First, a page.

Microtransactions have had a difficult time getting to a position that might be considered acceptance. Entering the public’s consciousness roughly around the early 2000s with the release of The Elder Scrolls IV: Oblivion and its infamous horse armor DLC, microtransactions are now standard in all kinds of digital media. To quote a dejected PC Gamer writer, “horse armor won”.
Of course, there’s nothing innately wrong with DLC or microtransactions, just like there was nothing wrong with boxed expansion packs for PC games in the nineties. It’s their frequent misuse that earned those who wielded them such ire. In its defense of a $2,100 paywall of microtransactions in Star Wars Battlefront II, publisher EA earned itself the Guinness World Record for the most downvoted Reddit comment of all time, at -667,000.
Rebadging microtransactions as something approaching a loyalty scheme is something that Google seems to be attempting with its new Play Points, which can be earned at a rate of 1 point for every $1 spent on games and apps. While this doesn’t apply exclusively to microtransactions, as everything on the Play Store is included in the scheme, games will inevitably serve as a major source of Play Points.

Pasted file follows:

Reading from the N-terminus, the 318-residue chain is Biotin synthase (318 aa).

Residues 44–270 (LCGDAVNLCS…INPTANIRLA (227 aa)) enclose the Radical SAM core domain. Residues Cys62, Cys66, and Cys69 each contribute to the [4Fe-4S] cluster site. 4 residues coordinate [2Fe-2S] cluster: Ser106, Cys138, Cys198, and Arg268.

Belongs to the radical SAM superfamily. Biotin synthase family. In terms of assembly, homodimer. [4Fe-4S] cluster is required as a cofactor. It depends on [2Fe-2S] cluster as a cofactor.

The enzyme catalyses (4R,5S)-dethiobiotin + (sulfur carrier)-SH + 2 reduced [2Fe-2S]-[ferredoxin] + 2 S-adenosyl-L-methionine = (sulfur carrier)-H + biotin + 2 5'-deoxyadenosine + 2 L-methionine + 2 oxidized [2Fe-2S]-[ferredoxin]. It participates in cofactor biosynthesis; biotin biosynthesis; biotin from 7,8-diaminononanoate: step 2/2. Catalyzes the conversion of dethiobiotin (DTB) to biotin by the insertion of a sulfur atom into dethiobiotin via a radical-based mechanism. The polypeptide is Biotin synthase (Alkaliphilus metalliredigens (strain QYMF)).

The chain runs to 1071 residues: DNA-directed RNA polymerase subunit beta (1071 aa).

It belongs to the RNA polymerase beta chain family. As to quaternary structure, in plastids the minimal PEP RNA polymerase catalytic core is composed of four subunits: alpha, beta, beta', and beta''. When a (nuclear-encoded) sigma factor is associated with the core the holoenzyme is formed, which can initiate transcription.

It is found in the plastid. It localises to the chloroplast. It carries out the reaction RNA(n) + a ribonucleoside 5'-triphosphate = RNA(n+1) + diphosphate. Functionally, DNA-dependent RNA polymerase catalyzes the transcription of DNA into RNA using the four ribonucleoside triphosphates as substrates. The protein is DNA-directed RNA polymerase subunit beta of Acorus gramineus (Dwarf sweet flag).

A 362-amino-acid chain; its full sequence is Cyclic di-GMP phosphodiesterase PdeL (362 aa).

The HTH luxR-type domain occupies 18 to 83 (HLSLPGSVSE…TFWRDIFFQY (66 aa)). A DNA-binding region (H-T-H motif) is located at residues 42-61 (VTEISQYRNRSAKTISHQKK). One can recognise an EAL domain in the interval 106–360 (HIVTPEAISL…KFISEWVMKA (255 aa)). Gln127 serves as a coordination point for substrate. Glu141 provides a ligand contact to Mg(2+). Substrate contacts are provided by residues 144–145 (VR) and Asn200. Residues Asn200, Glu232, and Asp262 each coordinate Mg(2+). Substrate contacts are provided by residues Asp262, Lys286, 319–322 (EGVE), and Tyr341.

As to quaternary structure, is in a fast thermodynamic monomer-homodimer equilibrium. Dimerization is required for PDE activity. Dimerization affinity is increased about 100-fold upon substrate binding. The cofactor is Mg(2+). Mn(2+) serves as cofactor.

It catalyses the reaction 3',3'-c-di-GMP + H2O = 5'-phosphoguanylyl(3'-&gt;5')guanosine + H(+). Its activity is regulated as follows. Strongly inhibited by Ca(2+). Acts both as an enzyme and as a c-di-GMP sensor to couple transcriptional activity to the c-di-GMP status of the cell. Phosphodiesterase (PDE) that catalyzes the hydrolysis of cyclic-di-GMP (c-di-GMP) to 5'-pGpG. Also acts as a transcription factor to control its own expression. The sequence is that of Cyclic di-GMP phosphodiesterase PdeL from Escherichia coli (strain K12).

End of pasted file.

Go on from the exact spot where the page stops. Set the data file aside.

There’s nothing particularly unique about Google’s new reward scheme, as many supermarkets offer points on purchases. Casinos, too, tend to lead with similar offers, sometimes as VIP programs but more often as perks earned from purchases. For instance, PartyCasino gives new players up to $500 as a deposit bonus. These can only be used at this one casino but there’s always one of these slot sites to play at if you shop around: review sites like Casino Smash rate online platforms according to their welcome bonuses and the number of free spins they offer.
The parallels with casino promotions are quite striking. By spending money on apps and games, players can rise through the ranks, from Bronze to Platinum via Silver and Gold. They will then be eligible for increasingly powerful multipliers on point drop rates. These begin at 4x on games and 2x on movies and books. Of course, the major use for these points is earning and spending them.
There’s only one truly interesting perk that can be earned – premium support, at the Platinum level. At 3,000 points, though, it’s a bit of a stretch for all but the most dedicated of Google users. Perks seem to be on a limited-time basis, too, as the Play Store only guarantees their permanence through to the end of 2023. Whether that means that the benefits will be changed or points balance lowered isn’t clear.
While it might not be anything truly mind-melting, it’s hard to argue with Play Points. Most people like getting free stuff – especially when they’re buying something else – and just about everybody who uses the Play Store will probably end up with something to spend their points on eventually. A single dollar off an app purchase is still a dollar, after all.
As for microtransactions as a whole, there’s still a long way to go before the shadow of horse armor fades from view.